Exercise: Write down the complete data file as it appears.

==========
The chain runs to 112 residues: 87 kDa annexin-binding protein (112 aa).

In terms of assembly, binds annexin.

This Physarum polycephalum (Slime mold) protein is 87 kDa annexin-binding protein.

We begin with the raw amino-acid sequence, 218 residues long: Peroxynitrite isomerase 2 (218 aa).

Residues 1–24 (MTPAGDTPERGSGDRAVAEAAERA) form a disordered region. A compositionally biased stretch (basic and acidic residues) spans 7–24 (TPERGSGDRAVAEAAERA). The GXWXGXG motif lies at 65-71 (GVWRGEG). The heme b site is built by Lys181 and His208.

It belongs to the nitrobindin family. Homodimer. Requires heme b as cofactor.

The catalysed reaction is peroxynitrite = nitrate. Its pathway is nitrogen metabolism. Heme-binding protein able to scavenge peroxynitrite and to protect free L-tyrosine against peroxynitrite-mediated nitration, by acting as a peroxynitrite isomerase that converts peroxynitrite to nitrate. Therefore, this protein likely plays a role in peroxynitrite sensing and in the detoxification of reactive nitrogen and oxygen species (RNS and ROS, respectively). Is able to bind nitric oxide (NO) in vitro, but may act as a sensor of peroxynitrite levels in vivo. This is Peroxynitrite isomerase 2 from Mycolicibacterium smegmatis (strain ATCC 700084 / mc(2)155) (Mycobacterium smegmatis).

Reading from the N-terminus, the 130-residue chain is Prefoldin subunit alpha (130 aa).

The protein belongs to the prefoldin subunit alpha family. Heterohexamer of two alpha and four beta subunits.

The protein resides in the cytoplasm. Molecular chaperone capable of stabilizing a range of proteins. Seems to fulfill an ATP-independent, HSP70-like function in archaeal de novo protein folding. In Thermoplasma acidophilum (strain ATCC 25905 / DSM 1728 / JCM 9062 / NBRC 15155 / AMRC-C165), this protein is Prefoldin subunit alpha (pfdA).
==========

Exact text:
The chain runs to 112 residues: 87 kDa annexin-binding protein (112 aa).

In terms of assembly, binds annexin.

This Physarum polycephalum (Slime mold) protein is 87 kDa annexin-binding protein.

We begin with the raw amino-acid sequence, 218 residues long: Peroxynitrite isomerase 2 (218 aa).

Residues 1–24 (MTPAGDTPERGSGDRAVAEAAERA) form a disordered region. A compositionally biased stretch (basic and acidic residues) spans 7–24 (TPERGSGDRAVAEAAERA). The GXWXGXG motif lies at 65-71 (GVWRGEG). The heme b site is built by Lys181 and His208.

It belongs to the nitrobindin family. Homodimer. Requires heme b as cofactor.

The catalysed reaction is peroxynitrite = nitrate. Its pathway is nitrogen metabolism. Heme-binding protein able to scavenge peroxynitrite and to protect free L-tyrosine against peroxynitrite-mediated nitration, by acting as a peroxynitrite isomerase that converts peroxynitrite to nitrate. Therefore, this protein likely plays a role in peroxynitrite sensing and in the detoxification of reactive nitrogen and oxygen species (RNS and ROS, respectively). Is able to bind nitric oxide (NO) in vitro, but may act as a sensor of peroxynitrite levels in vivo. This is Peroxynitrite isomerase 2 from Mycolicibacterium smegmatis (strain ATCC 700084 / mc(2)155) (Mycobacterium smegmatis).

Reading from the N-terminus, the 130-residue chain is Prefoldin subunit alpha (130 aa).

The protein belongs to the prefoldin subunit alpha family. Heterohexamer of two alpha and four beta subunits.

The protein resides in the cytoplasm. Molecular chaperone capable of stabilizing a range of proteins. Seems to fulfill an ATP-independent, HSP70-like function in archaeal de novo protein folding. In Thermoplasma acidophilum (strain ATCC 25905 / DSM 1728 / JCM 9062 / NBRC 15155 / AMRC-C165), this protein is Prefoldin subunit alpha (pfdA).